There is truth in one Halloween myth; the Jack-o-lantern mushrooms glow bright enough for you to walk through the forest without any other source of light.
Dead among the dead
One spooky Halloween fact is that in 2005 a woman hung herself off a tree, in Frederica, Delaware. Her apparent suicide went unreported for hours because it was mistaken as another Halloween decoration.
Trick-or-treating first mentioned in print in 1927
We all know the fact about Halloween that the tradition has been around for an infinitely long time. However, the first known mention of trick-or-treating in ink didn't occur until 1927 in Blackie, Alberta, Canada
How Much Candy You Eat
Halloween is the best time for Americans to satisfy their sweet-tooth. You'd be surprised to know how much candy an individual gobbles up on Halloween – 1.2 lbs.
Haunted Houses and spooky decorations are what make a fun Halloween, but the Haunted Cave in Lewisburg, Ohio tops them all.
The Bell Witch Cave
If you want a real spooky Halloween this year, then Bell Witch Cave is one to check out. According to the American Ghost Society, to date, it is one of the most active haunted places in the U.S.
The Celtic Calendar
A scary Halloween fact is that it was initially a pagan ritual for honoring the dead.
Additionally, it was the last day of the Celtic Calendar, the end of harvest season – Summer's End or Samhain.
Candy Industry Influenced Daylight Savings
It is believed that Candy makers rallied to have the daylight savings time extended so that kids' could have more time on the streets for trick-or-treating.
Candy Corn or Chicken Feed
You'd be surprised to know that the fact that Halloween's most loved candy, Candy Corn, was once called chicken feed. That's because in the 1880s corn was also feed for the livestock; plus, the company had a rooster on its packaging.
Cartoons Helped the Rebirth of Trick-Or-Treating
A fascinating Halloween fact is that after World War II, trick-or-treating had dwindled.
However, children's magazine, Jack and Jill; the radio program of The Adventures of Ozzie and Harriet, and the Peanuts' comic strip, brought back the tradition we now love.
Dress Up On Halloween
Halloween isn't America's second-largest Holiday for no reason. About 50% of American folk buy costumes and dress up for the occasion.
Even Pets Have a Place on October 31st
Some pet-friendly folks even dress their pets to play a part in Halloween.
Halloween Can Be Pretty Expensive
According to the National Retail Federation, Halloween expenses will reach $9 billion in 2018, with an average of $86.79 per consumer, as opposed to last year's $86.13.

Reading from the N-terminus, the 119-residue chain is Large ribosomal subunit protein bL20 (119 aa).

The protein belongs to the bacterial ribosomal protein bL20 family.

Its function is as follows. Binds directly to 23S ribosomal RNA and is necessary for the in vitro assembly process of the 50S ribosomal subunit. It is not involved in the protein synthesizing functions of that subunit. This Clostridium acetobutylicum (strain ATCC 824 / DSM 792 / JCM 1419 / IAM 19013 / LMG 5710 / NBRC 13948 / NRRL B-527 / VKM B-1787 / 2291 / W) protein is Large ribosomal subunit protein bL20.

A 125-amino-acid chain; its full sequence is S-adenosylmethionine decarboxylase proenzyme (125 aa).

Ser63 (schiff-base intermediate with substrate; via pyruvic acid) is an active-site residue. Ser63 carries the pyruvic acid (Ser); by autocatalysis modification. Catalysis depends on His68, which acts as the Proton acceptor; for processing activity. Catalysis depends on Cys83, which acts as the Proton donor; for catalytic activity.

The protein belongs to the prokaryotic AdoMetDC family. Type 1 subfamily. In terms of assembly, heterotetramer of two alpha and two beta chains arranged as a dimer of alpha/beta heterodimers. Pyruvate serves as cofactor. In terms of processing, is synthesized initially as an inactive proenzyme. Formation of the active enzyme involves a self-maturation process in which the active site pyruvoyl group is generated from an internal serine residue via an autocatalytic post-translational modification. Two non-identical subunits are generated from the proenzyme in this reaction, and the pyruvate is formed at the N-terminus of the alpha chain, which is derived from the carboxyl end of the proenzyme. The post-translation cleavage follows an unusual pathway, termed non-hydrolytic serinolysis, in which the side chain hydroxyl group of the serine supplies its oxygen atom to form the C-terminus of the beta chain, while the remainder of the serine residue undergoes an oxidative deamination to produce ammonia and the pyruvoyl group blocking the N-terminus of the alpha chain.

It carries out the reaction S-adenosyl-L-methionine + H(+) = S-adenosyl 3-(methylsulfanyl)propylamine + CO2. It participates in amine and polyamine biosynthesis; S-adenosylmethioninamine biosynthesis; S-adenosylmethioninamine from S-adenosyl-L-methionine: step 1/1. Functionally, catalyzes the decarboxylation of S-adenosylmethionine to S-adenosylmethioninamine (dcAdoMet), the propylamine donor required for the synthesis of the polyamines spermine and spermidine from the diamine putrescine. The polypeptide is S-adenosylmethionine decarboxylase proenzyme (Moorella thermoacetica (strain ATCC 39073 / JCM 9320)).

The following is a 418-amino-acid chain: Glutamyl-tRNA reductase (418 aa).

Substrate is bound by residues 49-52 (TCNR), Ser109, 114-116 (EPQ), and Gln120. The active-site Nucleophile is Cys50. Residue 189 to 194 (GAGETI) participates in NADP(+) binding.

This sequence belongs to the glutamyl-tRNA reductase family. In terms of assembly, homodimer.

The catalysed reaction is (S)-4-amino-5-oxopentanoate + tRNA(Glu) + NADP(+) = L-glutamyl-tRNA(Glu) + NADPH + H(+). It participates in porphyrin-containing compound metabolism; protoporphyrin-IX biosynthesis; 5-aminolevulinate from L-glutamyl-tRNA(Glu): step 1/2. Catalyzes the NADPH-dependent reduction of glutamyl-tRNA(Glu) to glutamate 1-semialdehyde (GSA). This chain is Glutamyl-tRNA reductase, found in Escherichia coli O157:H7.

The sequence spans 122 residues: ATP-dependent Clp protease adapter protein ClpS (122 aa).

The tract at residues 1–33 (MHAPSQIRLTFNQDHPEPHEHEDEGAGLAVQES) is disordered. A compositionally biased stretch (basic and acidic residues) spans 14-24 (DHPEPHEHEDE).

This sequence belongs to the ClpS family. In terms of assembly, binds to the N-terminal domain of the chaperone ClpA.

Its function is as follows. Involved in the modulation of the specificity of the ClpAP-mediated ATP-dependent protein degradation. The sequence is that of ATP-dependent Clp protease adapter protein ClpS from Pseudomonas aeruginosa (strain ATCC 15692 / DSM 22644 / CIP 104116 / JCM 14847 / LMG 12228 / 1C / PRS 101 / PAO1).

6 States Responsible for the Pumpkin Supply
A fun fact about Halloween is that six states of U.S. produce most of the Holiday's Pumpkin reserve. According to the U.S. Department of Agriculture's statistic report, these states grew 1.31 billion pounds of pumpkin:
• New York
Charlie Brown Loved Halloween
In the 'It's the Great Pumpkin, Charlie Brown,' the lead character's iconic dialogue 'I got a rock' that he states while trick-or-treating became the most famous lines in Peanuts History.
States that are True Halloween Fanatics
A Halloween fun fact you'd love to know is that many cities and towns in the U.S. are very religious in their Halloween tradition. They have gone so far as to have names following the Halloween theme.
• Transylvania County, N.C.
• Tombstone, Arizona
• Cape Fear, N.C.
• Skull Creek, Nebraska
• Frankenstein, Missouri
• Black Cat, Arkansas
Do You Have the Right Number of Candies to Hand Out
A little Halloween statistical insight to help you prepare for Halloween night; the U.S. Census Bureau predicts the number of trick-or-treaters will reach 41.2 million this year.
Most of them are expected to be 5 to 14-year-olds. So, are you ready to hand out that many candies?
Pumpkin Contests are Very Rewarding
Halloween facts and myths also surround pumpkins that are primarily favored on the Holiday, but they also make up some delicious treats on Thanksgiving or any other occasion.
However, growing the fruit can be just as rewarding if not more. The prize money for producing the giant pumpkin can be as high as 15000 GBP.
Among the many spooky but weird Halloween facts and myths is the tradition of baking a Halloween Cake in colonial America.
Although I advise you to practice caution, bakers hide various things inside these seemingly harmless treats. And, if you happen upon a thimble in one of them, then you might be due for some unfortunate luck.
Costumes, Décor, Candy or Greeting Cards
Halloween isn't the second most commercial holiday in America for nothing. Ninety percent of people buy candy for trick-or-treaters, spending about 2.6 billion dollars. Whereas seventy-five percent pay about $2.7 billion in just the décor; no Halloween party is complete without the décor.
The most expensive item is the costumes. Seventy percent of Americans spend about $3.2 billion on costumes alone.
For whom is the Costume Purchased for most?
Adults, kids, and sometimes even pets participate in the festive occasion. But who is spending the most on costumes:
• At the top of the chart are the adult costumes, with about $1.6 billion spent per year.
• Then, there are the children's costumes with $1.2 billion spent.
• After that are the pets that have the lowest amount spent at $440 million.
We know they call themselves the Halloween Capital of America, but let me tell you they have an excellent reason for it too.
Anoka, Minnesota was the first city to celebrate Halloween in 1921. Talk about setting the trend!
The First Card Printed
One Halloween fact is that the first Holiday Card hadn't been printed until the early 1920s.
Share the spooky myths and facts with your friends to make this Halloween unforgettable.